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For a half semester long project a group of five or less individuals will be working together on a project which has been distributed to them (and must be turned into for grading) as a folder of .doc(x), .xls(x), etc., files. One file in particular will see most of the editing --- a .xlsx file.

Members will be using TortoiseSVN to commit changes/do checkouts. How well will SVN facilitate collaborative editing in this instance?--e.g., how would svn handle merging of the same file edited in different ways by two different clients?

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How well will SVN facilitate collaborative editing in this instance?--e.g., how would svn handle merging of the same file edited in different ways by two different clients?

This is dual-sided question really.

how would svn handle merging of the same file edited in different ways

Very good. It's really one of basic features of any merge-based SCMs - combine diverged history of changes

How well will SVN facilitate collaborative editing in this instance?

Poorly, because, as already noted, old MS-Office files was "just binary" for subversion, automatic merge of binaries may give unpredictable results, for manual hand-driven merges it's more question to Subversion admins, which can (have to) provide and configure special diff|merge tools for *.doc in repository in order to allow end-users do merges in usual WYSIWYG-way

For new, XML-based Office situation became even worse. AFAICR, docx|.xlsx files are really multi-files zip archives and merge can, theoretically, affect and change more than one file. I don't know how to handle this case

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Essential then using an SVN repository for this purpose will work well only to keep the files all in one place, least any two people try committing differing file versions. –  jhstuckey Mar 4 '13 at 2:51
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@jhstuckey: Yes. But then, Dropbox is much easier to setup and use –  Thilo Mar 4 '13 at 2:57
    
Would 'what can be used to collaboratively work on microsoft files' be a separate question, or is the matter simply that they can't? –  jhstuckey Mar 4 '13 at 3:04
    
@jhstuckey - it can be separate question (in order to provide definitive solution), and Office files can be used in merge-workflow: just some tricks needed to be implemented. –  Lazy Badger Mar 4 '13 at 3:23
    
Given the small group of users, and the one or two files we're going to be editing --- a solution to this might be to simply split the excel file by workbooks (since everyone has certain workbooks within said file that they'll be editing, and no other workbooks) and then re-collect them at the end. We have then version control, (svn provider gives us) commenting and other web-ui features. –  jhstuckey Mar 4 '13 at 3:32

SVN is not really suited to the versioning of binary files (which .doc and .xls are), as the files don't contain text it's practically impossible to diff the files or to merge changes. The newer format (.docx and .xlsx) are actually XML documents which could help slightly with diff and merge operations but would still be quite difficult.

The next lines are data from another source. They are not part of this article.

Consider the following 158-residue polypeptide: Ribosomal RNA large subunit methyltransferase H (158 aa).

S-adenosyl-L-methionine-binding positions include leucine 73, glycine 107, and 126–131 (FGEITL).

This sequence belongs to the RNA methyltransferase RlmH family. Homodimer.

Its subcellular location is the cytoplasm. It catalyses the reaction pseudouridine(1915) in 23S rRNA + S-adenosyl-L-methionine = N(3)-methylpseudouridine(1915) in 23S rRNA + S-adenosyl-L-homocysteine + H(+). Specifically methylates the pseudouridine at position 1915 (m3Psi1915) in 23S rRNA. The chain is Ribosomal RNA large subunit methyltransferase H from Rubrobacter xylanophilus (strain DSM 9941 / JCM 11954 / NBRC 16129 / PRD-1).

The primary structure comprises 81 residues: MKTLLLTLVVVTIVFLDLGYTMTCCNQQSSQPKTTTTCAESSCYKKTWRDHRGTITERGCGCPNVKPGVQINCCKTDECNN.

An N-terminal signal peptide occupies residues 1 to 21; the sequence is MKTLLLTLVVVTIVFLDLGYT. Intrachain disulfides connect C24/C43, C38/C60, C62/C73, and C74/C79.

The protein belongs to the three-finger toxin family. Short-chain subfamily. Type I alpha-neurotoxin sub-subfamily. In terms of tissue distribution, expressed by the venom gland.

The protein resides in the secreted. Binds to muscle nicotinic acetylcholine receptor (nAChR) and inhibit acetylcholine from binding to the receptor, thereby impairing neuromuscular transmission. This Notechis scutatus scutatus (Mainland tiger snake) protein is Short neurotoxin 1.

My recommendation would be to use something like Google Docs which will allow for versioning and simultaneous editing by up to 50 users (does spreadsheets too). If your dead set on using SVN I would recommend sticking to plain text documents, I know of a few people who used LaTeX and SVN for some assignments, which allowed them to do formatting.

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Thanks for your response. We can't use plain text, as our work must be returned in the format it was distributed to us---or did you mean, work in plain text, then manually copy it over to the binary files? –  jhstuckey Mar 4 '13 at 2:33
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@jhstuckey That's always an option. I've never been all that happy with the formatting options available in Google Docs. So I usually work with the document on Google Docs with everyone, then once all the content is complete. I download it as a Word document and do the final formatting in Word. –  Dracs Mar 4 '13 at 2:40
    
specia diffs-mergers (external) can solve problem of visualisation files –  Lazy Badger Mar 4 '13 at 3:24
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@LazyBadger, RTF is not text by any strech of the imagination, so it isn't handled reasonably by any VCS known to me. BTW, XML or such also has way too much structure (not just "independent (mostly) lines of text") to be handled correctly. –  vonbrand Mar 4 '13 at 3:40
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I think this answer lacks an important nuance: Subversion cannot handle binary formats efficiently, but Subversion clients can be used in combination with document-format-specific comparison and merge tools - for instance, when asked to compare two revisions of a Word document, TortoiseSVN will just fire up Word in document compare-and-merge mode on the two versions. Subversion doesn't limit you here. –  reinierpost Mar 4 '13 at 16:23

Not very much. In fact, no version control system is very good at such a task, they are tailored at handling plain text files (the types you mention are all binary). You can handle them, but tasks like "show changes" or "who did..." won't have answers. And that is most of the point of version control.

Perhaps a better solution is to share documents via Google docs or such?

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